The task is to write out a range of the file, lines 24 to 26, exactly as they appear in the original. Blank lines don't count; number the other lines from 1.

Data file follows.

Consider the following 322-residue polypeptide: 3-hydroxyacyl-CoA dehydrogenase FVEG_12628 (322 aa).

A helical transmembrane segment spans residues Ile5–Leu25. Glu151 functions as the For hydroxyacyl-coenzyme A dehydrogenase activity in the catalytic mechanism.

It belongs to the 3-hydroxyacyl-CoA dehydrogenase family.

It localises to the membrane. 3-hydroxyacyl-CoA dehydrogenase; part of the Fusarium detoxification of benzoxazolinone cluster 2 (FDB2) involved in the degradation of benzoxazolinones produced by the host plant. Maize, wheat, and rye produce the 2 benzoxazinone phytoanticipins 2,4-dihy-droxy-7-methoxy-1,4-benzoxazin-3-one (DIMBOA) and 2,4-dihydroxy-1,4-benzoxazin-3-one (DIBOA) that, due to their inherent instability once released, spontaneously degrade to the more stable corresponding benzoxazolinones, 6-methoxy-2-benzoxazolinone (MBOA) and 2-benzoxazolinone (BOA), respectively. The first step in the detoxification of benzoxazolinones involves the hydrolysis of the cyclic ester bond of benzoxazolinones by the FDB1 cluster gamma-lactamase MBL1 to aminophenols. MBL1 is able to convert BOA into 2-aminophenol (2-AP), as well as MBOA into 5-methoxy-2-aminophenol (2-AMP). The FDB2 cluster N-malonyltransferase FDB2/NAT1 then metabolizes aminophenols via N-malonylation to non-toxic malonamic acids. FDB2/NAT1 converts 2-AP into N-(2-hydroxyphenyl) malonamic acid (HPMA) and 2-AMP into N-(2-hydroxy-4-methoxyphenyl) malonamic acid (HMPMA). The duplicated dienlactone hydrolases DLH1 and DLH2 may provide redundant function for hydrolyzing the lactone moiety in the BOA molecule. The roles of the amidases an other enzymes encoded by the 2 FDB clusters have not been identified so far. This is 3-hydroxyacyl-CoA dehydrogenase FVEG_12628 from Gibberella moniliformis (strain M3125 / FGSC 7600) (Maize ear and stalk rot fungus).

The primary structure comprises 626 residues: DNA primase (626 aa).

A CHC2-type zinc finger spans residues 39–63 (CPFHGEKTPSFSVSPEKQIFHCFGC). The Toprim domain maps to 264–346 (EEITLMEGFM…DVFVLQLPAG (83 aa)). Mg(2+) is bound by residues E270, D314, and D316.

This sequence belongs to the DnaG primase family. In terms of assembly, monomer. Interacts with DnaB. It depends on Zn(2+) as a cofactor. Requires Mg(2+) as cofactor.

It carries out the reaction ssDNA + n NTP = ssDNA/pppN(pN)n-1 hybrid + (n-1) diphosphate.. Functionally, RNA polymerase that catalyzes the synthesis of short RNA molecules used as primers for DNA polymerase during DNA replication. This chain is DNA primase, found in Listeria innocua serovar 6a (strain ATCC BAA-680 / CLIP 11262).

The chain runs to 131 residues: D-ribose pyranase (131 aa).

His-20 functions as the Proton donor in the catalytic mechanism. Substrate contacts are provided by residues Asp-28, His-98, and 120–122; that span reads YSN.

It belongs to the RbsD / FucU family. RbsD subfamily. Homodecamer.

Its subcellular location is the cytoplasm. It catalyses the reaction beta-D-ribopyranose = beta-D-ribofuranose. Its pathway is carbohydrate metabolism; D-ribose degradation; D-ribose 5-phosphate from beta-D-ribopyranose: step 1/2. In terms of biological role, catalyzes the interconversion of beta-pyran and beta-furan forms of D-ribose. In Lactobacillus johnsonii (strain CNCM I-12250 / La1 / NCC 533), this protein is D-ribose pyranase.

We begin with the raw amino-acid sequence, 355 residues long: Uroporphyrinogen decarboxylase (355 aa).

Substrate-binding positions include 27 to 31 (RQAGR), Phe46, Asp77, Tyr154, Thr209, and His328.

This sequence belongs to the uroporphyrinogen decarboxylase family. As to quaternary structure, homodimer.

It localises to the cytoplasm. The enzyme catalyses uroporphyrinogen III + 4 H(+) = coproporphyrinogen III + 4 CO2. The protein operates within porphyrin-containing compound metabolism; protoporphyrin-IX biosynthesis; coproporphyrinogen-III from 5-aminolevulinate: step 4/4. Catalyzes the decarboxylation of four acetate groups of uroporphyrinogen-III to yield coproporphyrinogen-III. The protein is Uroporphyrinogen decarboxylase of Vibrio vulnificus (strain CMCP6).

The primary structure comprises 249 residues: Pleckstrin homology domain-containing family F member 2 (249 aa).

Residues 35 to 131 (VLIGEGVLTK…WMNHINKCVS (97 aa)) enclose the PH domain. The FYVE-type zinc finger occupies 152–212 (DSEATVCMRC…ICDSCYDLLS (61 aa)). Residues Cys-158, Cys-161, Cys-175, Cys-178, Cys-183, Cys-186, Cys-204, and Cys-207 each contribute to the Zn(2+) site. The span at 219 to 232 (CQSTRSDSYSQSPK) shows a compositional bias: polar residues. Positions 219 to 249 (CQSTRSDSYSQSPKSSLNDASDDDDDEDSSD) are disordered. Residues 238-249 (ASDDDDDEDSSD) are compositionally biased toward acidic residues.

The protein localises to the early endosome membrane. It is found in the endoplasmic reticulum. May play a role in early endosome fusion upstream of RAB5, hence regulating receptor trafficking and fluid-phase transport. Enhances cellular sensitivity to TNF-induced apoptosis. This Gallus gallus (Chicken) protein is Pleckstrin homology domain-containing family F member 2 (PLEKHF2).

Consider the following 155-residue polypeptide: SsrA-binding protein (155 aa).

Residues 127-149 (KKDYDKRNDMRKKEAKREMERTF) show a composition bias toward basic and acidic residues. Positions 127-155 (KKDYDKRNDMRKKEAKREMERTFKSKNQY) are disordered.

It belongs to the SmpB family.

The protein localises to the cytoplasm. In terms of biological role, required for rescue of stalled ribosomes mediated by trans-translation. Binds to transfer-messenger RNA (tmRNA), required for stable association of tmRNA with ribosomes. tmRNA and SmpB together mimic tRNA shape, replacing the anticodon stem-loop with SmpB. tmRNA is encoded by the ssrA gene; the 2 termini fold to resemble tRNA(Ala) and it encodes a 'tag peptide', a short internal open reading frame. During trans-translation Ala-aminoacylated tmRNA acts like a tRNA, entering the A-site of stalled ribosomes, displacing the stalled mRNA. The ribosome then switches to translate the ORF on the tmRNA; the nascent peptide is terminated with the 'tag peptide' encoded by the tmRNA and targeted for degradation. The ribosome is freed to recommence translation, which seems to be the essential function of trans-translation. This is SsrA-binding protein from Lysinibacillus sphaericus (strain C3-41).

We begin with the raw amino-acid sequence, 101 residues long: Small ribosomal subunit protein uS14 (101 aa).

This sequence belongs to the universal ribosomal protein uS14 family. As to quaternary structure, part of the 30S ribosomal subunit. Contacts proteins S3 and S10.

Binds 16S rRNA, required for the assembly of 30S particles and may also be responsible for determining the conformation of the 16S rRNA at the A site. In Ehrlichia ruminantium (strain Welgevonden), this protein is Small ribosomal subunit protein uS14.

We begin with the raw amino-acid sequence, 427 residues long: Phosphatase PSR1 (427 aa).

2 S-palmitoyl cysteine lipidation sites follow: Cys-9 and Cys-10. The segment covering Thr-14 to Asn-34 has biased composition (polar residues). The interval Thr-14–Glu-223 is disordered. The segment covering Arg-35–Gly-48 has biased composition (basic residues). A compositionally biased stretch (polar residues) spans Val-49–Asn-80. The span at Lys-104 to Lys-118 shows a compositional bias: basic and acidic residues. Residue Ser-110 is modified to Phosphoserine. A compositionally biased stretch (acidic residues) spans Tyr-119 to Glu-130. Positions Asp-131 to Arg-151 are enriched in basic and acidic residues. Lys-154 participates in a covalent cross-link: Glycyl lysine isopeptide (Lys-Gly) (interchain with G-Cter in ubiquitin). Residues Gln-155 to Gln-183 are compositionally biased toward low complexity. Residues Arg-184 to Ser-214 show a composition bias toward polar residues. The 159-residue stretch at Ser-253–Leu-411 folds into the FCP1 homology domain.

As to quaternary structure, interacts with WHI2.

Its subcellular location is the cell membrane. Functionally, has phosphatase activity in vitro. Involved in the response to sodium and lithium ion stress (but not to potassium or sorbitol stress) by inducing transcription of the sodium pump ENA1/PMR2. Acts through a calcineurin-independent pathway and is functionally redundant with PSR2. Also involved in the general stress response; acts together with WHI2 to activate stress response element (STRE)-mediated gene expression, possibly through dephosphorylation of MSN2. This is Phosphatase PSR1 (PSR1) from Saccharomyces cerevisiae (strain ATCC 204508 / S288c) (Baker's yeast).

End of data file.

We begin with the raw amino-acid sequence, 101 residues long: Small ribosomal subunit protein uS14 (101 aa).

This sequence belongs to the universal ribosomal protein uS14 family. As to quaternary structure, part of the 30S ribosomal subunit. Contacts proteins S3 and S10.

Binds 16S rRNA, required for the assembly of 30S particles and may also be responsible for determining the conformation of the 16S rRNA at the A site. In Ehrlichia ruminantium (strain Welgevonden), this protein is Small ribosomal subunit protein uS14.